A 1,000-year flood that rearranged boulders and buckled roads in Death Valley is the latest chilling window into how poorly prepared California is for the now-inevitable El Niño storms.
Doctor Carl Sagan and the Viking lander in the desert. What more could you possibly want?!
I just bought the first car I've owned in 13 years and decided to break it in properly over the weekend. Ingredients for this adventure included: Death Valley, being naked around your friends and a bunch of crusty hippies, hot springs, Unimogs full of twinks, mushrooms and 125 miles of off-roading. …
On a dried-up lake bed in Death Valley are dozens of rocks that have puzzled us for decades. The rocks have each left a dusty trail, evidence of some unknown force propelling them forward. Scientists have now finally observed the rocks moving and settled on an explanation: Thin ice and a gentle breeze.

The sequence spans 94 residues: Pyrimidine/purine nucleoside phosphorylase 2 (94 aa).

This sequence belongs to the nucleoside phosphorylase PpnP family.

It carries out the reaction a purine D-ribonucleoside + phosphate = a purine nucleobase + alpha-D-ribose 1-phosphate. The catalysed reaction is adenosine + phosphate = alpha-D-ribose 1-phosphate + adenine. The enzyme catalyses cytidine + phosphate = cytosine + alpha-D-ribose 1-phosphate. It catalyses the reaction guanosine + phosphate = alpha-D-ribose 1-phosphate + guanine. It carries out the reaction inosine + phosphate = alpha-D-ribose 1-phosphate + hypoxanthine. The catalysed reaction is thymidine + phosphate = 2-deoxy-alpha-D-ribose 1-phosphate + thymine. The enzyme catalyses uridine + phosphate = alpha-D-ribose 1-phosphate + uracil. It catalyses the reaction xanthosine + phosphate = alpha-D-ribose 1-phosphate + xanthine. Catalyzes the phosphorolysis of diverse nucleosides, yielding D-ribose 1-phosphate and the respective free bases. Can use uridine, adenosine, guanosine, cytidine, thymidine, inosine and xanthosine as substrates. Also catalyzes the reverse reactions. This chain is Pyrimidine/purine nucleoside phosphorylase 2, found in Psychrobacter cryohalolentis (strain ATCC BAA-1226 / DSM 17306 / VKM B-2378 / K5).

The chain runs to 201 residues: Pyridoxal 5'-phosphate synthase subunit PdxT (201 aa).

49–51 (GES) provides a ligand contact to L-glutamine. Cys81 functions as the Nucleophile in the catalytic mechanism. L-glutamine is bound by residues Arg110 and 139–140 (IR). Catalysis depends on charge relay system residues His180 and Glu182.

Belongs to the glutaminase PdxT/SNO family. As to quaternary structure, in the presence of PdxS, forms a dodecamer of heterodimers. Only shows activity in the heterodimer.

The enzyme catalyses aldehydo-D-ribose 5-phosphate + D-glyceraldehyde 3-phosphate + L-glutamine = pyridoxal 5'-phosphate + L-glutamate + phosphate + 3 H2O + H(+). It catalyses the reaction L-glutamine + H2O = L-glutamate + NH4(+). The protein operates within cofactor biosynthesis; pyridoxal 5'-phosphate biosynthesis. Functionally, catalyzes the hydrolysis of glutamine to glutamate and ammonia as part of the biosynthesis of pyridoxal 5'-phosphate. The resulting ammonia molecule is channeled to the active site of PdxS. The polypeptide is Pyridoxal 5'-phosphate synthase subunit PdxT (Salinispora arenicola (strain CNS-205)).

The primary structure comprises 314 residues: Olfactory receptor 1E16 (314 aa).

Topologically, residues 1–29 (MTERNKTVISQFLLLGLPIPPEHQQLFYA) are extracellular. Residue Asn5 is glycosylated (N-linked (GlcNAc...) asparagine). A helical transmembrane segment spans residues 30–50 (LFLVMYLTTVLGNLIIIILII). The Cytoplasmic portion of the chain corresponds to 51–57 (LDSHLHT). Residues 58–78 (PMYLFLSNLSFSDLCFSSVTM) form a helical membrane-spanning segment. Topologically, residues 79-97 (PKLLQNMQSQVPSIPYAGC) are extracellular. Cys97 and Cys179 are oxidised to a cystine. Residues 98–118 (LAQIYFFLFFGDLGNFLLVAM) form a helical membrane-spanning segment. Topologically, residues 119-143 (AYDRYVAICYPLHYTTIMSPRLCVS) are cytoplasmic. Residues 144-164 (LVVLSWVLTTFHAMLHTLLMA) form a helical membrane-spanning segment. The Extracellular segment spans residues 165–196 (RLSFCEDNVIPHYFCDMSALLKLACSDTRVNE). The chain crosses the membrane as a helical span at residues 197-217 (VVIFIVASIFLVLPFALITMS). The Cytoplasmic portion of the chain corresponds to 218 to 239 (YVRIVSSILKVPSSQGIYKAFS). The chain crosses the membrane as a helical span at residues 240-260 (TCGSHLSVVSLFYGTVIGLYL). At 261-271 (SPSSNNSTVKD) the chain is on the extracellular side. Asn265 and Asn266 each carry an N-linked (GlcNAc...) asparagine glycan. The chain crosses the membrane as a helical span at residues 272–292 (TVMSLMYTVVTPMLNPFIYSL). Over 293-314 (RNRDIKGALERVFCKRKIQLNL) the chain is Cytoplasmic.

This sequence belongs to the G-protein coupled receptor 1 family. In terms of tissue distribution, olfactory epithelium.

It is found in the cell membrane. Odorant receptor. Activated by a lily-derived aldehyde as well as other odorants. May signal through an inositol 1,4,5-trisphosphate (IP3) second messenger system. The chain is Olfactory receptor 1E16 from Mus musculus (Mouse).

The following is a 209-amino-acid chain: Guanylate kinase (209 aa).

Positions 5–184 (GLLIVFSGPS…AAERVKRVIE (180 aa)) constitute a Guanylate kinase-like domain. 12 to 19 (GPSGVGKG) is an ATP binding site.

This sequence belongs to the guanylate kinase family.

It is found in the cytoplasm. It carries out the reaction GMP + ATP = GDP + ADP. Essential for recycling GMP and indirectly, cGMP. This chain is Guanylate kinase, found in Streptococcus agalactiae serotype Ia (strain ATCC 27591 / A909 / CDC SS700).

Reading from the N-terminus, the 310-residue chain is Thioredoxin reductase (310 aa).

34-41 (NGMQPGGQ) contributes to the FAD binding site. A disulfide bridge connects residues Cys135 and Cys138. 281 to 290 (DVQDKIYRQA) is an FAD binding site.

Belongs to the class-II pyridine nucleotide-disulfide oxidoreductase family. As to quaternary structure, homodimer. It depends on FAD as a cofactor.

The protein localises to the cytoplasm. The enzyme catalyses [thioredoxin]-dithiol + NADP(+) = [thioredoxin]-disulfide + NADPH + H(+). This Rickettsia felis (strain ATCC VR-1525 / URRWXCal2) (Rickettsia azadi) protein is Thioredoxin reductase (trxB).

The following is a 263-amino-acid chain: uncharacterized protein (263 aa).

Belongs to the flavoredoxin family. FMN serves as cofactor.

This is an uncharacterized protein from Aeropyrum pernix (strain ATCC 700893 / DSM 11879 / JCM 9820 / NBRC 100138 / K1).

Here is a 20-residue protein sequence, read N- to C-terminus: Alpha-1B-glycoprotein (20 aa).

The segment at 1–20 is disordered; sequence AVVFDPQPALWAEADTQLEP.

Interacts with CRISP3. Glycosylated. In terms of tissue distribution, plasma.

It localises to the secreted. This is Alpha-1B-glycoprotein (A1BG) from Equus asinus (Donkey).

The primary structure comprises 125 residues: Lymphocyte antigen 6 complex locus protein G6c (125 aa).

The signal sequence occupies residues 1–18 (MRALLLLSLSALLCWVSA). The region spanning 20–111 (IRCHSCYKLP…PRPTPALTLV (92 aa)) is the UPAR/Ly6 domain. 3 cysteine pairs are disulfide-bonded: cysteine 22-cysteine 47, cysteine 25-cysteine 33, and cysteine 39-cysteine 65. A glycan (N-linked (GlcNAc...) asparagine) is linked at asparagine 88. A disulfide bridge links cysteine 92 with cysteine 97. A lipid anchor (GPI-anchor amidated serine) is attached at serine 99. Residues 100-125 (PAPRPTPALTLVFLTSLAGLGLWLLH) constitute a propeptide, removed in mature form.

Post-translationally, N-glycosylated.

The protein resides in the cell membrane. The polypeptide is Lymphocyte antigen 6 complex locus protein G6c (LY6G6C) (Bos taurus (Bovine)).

We really take the night sky for granted these days. Between light pollution and Top Gear reruns it's hard to remember that the stars are out there all the time. But they are and in Death Valley you can see them looking badass whenever you want.
Gizmodo reader Gavin Heffernan just finished this really beautiful day and night time lapse of Death Valley's dunes. "Though we almost froze, we got some amazing stars, geminid meteors, star trails, planets, and even a UFO," he says:
Death Valley sounds like a terrifying place. So if you're driving there on vacation, you'll count on your GPS to get you the fuck out. Except that, thanks to its reliance on outdated maps, your GPS wants you to fry.